Geography of innovation, creative clustering, urban buzz and innovation districts are place-based concepts that have emerged as a result of the US economy’s transformation to knowledge-intensive economies. The notable built environment characteristics of these concepts are spatial clustering, walkability and proximity to urban amenities, diversity, regional connectivity and agglomeration. While several of these characteristics have been associated with urban sprawl in previous studies, there is a lack of direct evidence on how urban sprawl affects innovation productivity. This national study seeks to examine the relationship between urban sprawl, place-based characteristics and innovation productivity. We used Multilevel Modelling to account for built environment characteristics at both neighbourhood and regional levels. We found that innovative firms tend to locate more in census tracts that are less compact but offer spatial proximity to firms in related business sectors. This is likely due to the higher land and property value in compact areas, which could make it unaffordable for small businesses. We also found that the regional compactness positively and significantly affects the number of innovative firms. This is likely due to the role of compact regions in supporting public transit investments, enhancing social capital and reducing poverty and racial segregation.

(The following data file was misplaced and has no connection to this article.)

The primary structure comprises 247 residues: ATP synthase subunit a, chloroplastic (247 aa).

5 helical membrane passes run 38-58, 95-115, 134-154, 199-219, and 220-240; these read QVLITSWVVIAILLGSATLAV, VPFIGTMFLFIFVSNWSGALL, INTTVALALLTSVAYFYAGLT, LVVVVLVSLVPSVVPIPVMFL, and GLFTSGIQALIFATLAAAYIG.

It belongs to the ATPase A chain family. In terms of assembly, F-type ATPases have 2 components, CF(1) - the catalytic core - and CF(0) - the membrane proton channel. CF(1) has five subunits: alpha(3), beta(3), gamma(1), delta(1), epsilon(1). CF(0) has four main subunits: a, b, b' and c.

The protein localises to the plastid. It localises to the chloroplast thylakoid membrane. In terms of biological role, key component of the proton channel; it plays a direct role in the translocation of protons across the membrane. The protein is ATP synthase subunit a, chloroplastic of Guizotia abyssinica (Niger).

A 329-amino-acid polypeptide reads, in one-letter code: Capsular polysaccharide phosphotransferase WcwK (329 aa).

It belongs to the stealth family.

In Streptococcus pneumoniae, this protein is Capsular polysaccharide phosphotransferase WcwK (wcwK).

- public transit
- Small Business Innovation Research (SBIR)
- spatial clustering
- urban sprawl
ASJC Scopus subject areas
- Environmental Science (miscellaneous)
- Urban Studies